Continuing my association with the worthy public annalists of the north-west, another article for you, pulled from the pages of the Holyrood election coverage in the latest edition of the Kinlochbervie Chronicle. As usual, the redoubtable Mr Ecclefechan Mackay is willing to whiffle through tulgey political woods where the big boys and hatchetmen of the Herald and Hootsmon dare not tread...
"Gray's gift of the gaffe"
The Kinlochbervie Chronicle 9th April 2011
The latest on the Scottish Parliament election campaign, from our reporter in the field, Ecclefechan Mackay (MA)
Universally derided in the Scottish media as "a socially-inadequate feartie" for fleeing from a hardbitten phalanx of Glasgow pensioners, sources in the Labour campaign are now claiming that the "public response on the ground" to Gray's flight has been much more encouraging for the party than many commentators supposed.
"Once we stopped asking plucky airline pilots for their opinions, we really started getting somewhere," explains John Park, Labour's election coordinator. "Iain was clearly under immense pressure in Glasgow. Some of those folk had those hard west-coast faces. You know the ones I mean. Like boney scrotums, tarred with a lifetime's tobacco smoke. Voices like a bagpipe with emphysema. Look, I don't mind admitting that. Neither does Iain. But the fact is that voters looked into his fear-smitten face, deep into his damp weasel's gaze - and they liked what they saw. Fact."
Shortly after the incident, one unaligned public sector employee, Margaret Curran, told the Chronicle: "The killing fields of Cambodia really put things into perspective for me. I thought I would be haunted by those foot-long sandwiches for ever, but Iain gently soothed my fears by conjuring up the bloodied and broken bodies of hundreds of thousands of people. He's Glasgow's choice for First Minister." Another campaigner, impressed by Gray's charismatic retreat and subsequent braggadocio, spontaneously exchanged her hand-painted anti-cuts placard for a doorstop of vulcanised Subway luncheon-meat, pledging to "protest no more" and "come home to Labour". After the strategy's astonishing success in the city, Gray now plans to tour the bloodiest sites in Scottish martial history, calmly commenting how mildly they compare to the terrors and heroism of his personal biography.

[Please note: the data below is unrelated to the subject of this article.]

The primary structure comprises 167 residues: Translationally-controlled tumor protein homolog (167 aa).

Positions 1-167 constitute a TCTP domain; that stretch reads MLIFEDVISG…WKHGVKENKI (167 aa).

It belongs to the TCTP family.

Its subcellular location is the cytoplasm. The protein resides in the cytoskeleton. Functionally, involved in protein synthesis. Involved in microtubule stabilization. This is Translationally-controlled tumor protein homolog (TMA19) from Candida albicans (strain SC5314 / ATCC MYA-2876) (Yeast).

Kicking off his tour in Edinburgh's hag-ridden Mary Queen's Close, Gray will make a touchingly self-deprecating speech about his fortitude in the face of slight adversity, before travelling on to the key battleground constituency of Culloden. Labour confirm that the melancholy placidity of the scene will be interrupted by a spontaneous and sustained altercation with a hand-picked local pensioner, selected for her physiological and neurological deficiencies, and bussed up from Clydebank for that purpose. Having manfully dispensed with the voter's concerns in front of the assembled press, Gray will exhibit an impromptu flash of wit, suggesting that the exchange was a "Highland picnic" compared to the Duke of Cumberland's brutal military occupation of the region, putting the population to bayonet and sword and substituting their close friends and relations for sheep, without telling them.
Having gulped down a blistering plate of soup in the battlefield's award-winning visitor's centre, Gray boldly insisting that he's had "hotter pots of broth in his puff", Alex Salmond's challenger will round off the day's campaigning with an evening event in Stirling. In his keynote address, to be unexpectedly interrupted by the loud cries of a distressed infant, Gray will casually shrug off the wails, contrasting them with the horrors of the Battle of Stirling Bridge which Gray personally witnessed, aged only 15, in 1972. In the division of the spoils of battle, the English tax baron Hugh de Cressingham was famously flayed by the triumphant Scots, his hide being transformed into various attractive bespoke leather-goods for the American market. In an unscripted display of panache, it is understood that the Labour leader will loftily disdain the sufferings of being skinned, reminding the crowd of his tearless eye as he pried a particularly sharp shard of oose from his stomach button just as the military Junta seized power in Burma in 1962.
Sources in John Smith House confirm that urgent extra funding is now being sought from the Scottish Labour membership to enhance the international profile of the party's understated First Ministerial challenger. Top aides are putting together an ambitious itinerary of events in a range of tragic and harrowing international sites before polling day on May the 5th. The first photo opportunity is scheduled to take place next week, the Scottish Labour leader contriving to look jaunty in the midst of the Somme, while nonchalantly musing on the cruel pinch of his bunion. "It's no Glasgow Central station", Gray's off-the-cuff quip. The campaign continues.